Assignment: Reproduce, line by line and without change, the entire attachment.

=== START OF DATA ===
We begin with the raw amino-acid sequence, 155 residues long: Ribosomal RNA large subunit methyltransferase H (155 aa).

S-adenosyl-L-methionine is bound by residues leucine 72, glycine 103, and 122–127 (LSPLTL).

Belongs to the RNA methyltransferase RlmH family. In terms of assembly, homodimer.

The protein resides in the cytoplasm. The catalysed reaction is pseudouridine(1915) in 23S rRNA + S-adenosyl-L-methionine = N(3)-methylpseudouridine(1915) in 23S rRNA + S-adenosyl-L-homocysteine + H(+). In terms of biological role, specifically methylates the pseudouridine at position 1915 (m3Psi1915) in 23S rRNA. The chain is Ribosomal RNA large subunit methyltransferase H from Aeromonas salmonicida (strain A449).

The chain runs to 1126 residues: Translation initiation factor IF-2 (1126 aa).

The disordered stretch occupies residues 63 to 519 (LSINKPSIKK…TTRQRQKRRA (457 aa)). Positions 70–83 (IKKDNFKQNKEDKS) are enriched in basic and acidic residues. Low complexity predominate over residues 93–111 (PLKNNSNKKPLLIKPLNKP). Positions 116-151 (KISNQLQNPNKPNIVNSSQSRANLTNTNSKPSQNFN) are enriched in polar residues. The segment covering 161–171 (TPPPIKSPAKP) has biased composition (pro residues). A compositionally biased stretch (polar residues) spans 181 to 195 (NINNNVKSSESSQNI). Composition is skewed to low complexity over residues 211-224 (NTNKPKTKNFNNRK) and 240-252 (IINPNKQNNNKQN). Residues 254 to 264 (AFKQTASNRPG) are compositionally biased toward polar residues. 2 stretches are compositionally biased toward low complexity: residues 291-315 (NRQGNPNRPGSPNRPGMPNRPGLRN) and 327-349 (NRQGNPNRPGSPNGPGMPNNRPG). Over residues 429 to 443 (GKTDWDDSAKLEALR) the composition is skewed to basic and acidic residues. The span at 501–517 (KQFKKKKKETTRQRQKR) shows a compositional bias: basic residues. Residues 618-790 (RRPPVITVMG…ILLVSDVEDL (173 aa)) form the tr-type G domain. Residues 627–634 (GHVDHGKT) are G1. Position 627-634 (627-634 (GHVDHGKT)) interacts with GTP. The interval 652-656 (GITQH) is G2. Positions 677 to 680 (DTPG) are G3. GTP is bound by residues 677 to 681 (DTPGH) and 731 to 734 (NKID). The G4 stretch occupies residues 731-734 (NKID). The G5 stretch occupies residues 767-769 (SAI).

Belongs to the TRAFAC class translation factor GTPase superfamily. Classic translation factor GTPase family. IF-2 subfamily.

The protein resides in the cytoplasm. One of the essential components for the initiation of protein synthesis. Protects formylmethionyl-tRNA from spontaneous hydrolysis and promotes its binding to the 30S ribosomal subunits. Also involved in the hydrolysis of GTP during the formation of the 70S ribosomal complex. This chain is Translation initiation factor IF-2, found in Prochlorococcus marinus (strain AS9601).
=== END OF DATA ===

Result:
We begin with the raw amino-acid sequence, 155 residues long: Ribosomal RNA large subunit methyltransferase H (155 aa).

S-adenosyl-L-methionine is bound by residues leucine 72, glycine 103, and 122–127 (LSPLTL).

Belongs to the RNA methyltransferase RlmH family. In terms of assembly, homodimer.

The protein resides in the cytoplasm. The catalysed reaction is pseudouridine(1915) in 23S rRNA + S-adenosyl-L-methionine = N(3)-methylpseudouridine(1915) in 23S rRNA + S-adenosyl-L-homocysteine + H(+). In terms of biological role, specifically methylates the pseudouridine at position 1915 (m3Psi1915) in 23S rRNA. The chain is Ribosomal RNA large subunit methyltransferase H from Aeromonas salmonicida (strain A449).

The chain runs to 1126 residues: Translation initiation factor IF-2 (1126 aa).

The disordered stretch occupies residues 63 to 519 (LSINKPSIKK…TTRQRQKRRA (457 aa)). Positions 70–83 (IKKDNFKQNKEDKS) are enriched in basic and acidic residues. Low complexity predominate over residues 93–111 (PLKNNSNKKPLLIKPLNKP). Positions 116-151 (KISNQLQNPNKPNIVNSSQSRANLTNTNSKPSQNFN) are enriched in polar residues. The segment covering 161–171 (TPPPIKSPAKP) has biased composition (pro residues). A compositionally biased stretch (polar residues) spans 181 to 195 (NINNNVKSSESSQNI). Composition is skewed to low complexity over residues 211-224 (NTNKPKTKNFNNRK) and 240-252 (IINPNKQNNNKQN). Residues 254 to 264 (AFKQTASNRPG) are compositionally biased toward polar residues. 2 stretches are compositionally biased toward low complexity: residues 291-315 (NRQGNPNRPGSPNRPGMPNRPGLRN) and 327-349 (NRQGNPNRPGSPNGPGMPNNRPG). Over residues 429 to 443 (GKTDWDDSAKLEALR) the composition is skewed to basic and acidic residues. The span at 501–517 (KQFKKKKKETTRQRQKR) shows a compositional bias: basic residues. Residues 618-790 (RRPPVITVMG…ILLVSDVEDL (173 aa)) form the tr-type G domain. Residues 627–634 (GHVDHGKT) are G1. Position 627-634 (627-634 (GHVDHGKT)) interacts with GTP. The interval 652-656 (GITQH) is G2. Positions 677 to 680 (DTPG) are G3. GTP is bound by residues 677 to 681 (DTPGH) and 731 to 734 (NKID). The G4 stretch occupies residues 731-734 (NKID). The G5 stretch occupies residues 767-769 (SAI).

Belongs to the TRAFAC class translation factor GTPase superfamily. Classic translation factor GTPase family. IF-2 subfamily.

The protein resides in the cytoplasm. One of the essential components for the initiation of protein synthesis. Protects formylmethionyl-tRNA from spontaneous hydrolysis and promotes its binding to the 30S ribosomal subunits. Also involved in the hydrolysis of GTP during the formation of the 70S ribosomal complex. This chain is Translation initiation factor IF-2, found in Prochlorococcus marinus (strain AS9601).